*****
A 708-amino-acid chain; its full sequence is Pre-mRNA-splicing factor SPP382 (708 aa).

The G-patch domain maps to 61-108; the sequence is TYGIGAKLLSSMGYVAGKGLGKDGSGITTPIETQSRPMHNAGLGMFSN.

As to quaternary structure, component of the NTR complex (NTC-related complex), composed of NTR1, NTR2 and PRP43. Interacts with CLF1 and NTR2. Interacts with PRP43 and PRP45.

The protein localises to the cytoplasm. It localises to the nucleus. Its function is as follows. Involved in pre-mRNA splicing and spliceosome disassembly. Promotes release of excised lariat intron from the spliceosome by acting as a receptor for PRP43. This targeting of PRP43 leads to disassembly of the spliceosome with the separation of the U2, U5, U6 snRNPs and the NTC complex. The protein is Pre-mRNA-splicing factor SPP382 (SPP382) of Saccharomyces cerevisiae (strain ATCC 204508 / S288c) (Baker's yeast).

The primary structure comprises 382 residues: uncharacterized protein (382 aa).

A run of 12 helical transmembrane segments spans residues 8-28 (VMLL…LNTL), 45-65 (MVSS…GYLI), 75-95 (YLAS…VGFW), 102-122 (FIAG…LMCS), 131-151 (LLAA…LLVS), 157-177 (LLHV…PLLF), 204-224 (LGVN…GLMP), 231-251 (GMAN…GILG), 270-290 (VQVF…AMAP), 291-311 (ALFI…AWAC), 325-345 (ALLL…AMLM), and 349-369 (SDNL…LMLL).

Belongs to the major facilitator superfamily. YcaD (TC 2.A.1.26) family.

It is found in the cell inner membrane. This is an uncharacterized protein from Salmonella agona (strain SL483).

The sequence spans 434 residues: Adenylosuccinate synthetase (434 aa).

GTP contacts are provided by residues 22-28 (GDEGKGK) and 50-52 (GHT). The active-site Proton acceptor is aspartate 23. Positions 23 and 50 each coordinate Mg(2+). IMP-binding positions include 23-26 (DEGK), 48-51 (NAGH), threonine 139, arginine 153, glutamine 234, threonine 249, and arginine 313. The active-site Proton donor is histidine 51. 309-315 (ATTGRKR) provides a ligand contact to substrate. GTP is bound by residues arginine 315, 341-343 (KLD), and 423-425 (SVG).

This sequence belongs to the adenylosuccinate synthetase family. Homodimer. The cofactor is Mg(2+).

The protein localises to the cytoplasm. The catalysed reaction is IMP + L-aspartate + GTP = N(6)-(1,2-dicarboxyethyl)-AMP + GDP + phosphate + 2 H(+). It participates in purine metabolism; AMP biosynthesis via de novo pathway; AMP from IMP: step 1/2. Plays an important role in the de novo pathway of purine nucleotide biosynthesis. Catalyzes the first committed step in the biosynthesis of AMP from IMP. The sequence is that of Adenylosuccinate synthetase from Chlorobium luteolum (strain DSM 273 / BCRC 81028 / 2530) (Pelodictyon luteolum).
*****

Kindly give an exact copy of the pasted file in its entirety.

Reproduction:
A 708-amino-acid chain; its full sequence is Pre-mRNA-splicing factor SPP382 (708 aa).

The G-patch domain maps to 61-108; the sequence is TYGIGAKLLSSMGYVAGKGLGKDGSGITTPIETQSRPMHNAGLGMFSN.

As to quaternary structure, component of the NTR complex (NTC-related complex), composed of NTR1, NTR2 and PRP43. Interacts with CLF1 and NTR2. Interacts with PRP43 and PRP45.

The protein localises to the cytoplasm. It localises to the nucleus. Its function is as follows. Involved in pre-mRNA splicing and spliceosome disassembly. Promotes release of excised lariat intron from the spliceosome by acting as a receptor for PRP43. This targeting of PRP43 leads to disassembly of the spliceosome with the separation of the U2, U5, U6 snRNPs and the NTC complex. The protein is Pre-mRNA-splicing factor SPP382 (SPP382) of Saccharomyces cerevisiae (strain ATCC 204508 / S288c) (Baker's yeast).

The primary structure comprises 382 residues: uncharacterized protein (382 aa).

A run of 12 helical transmembrane segments spans residues 8-28 (VMLL…LNTL), 45-65 (MVSS…GYLI), 75-95 (YLAS…VGFW), 102-122 (FIAG…LMCS), 131-151 (LLAA…LLVS), 157-177 (LLHV…PLLF), 204-224 (LGVN…GLMP), 231-251 (GMAN…GILG), 270-290 (VQVF…AMAP), 291-311 (ALFI…AWAC), 325-345 (ALLL…AMLM), and 349-369 (SDNL…LMLL).

Belongs to the major facilitator superfamily. YcaD (TC 2.A.1.26) family.

It is found in the cell inner membrane. This is an uncharacterized protein from Salmonella agona (strain SL483).

The sequence spans 434 residues: Adenylosuccinate synthetase (434 aa).

GTP contacts are provided by residues 22-28 (GDEGKGK) and 50-52 (GHT). The active-site Proton acceptor is aspartate 23. Positions 23 and 50 each coordinate Mg(2+). IMP-binding positions include 23-26 (DEGK), 48-51 (NAGH), threonine 139, arginine 153, glutamine 234, threonine 249, and arginine 313. The active-site Proton donor is histidine 51. 309-315 (ATTGRKR) provides a ligand contact to substrate. GTP is bound by residues arginine 315, 341-343 (KLD), and 423-425 (SVG).

This sequence belongs to the adenylosuccinate synthetase family. Homodimer. The cofactor is Mg(2+).

The protein localises to the cytoplasm. The catalysed reaction is IMP + L-aspartate + GTP = N(6)-(1,2-dicarboxyethyl)-AMP + GDP + phosphate + 2 H(+). It participates in purine metabolism; AMP biosynthesis via de novo pathway; AMP from IMP: step 1/2. Plays an important role in the de novo pathway of purine nucleotide biosynthesis. Catalyzes the first committed step in the biosynthesis of AMP from IMP. The sequence is that of Adenylosuccinate synthetase from Chlorobium luteolum (strain DSM 273 / BCRC 81028 / 2530) (Pelodictyon luteolum).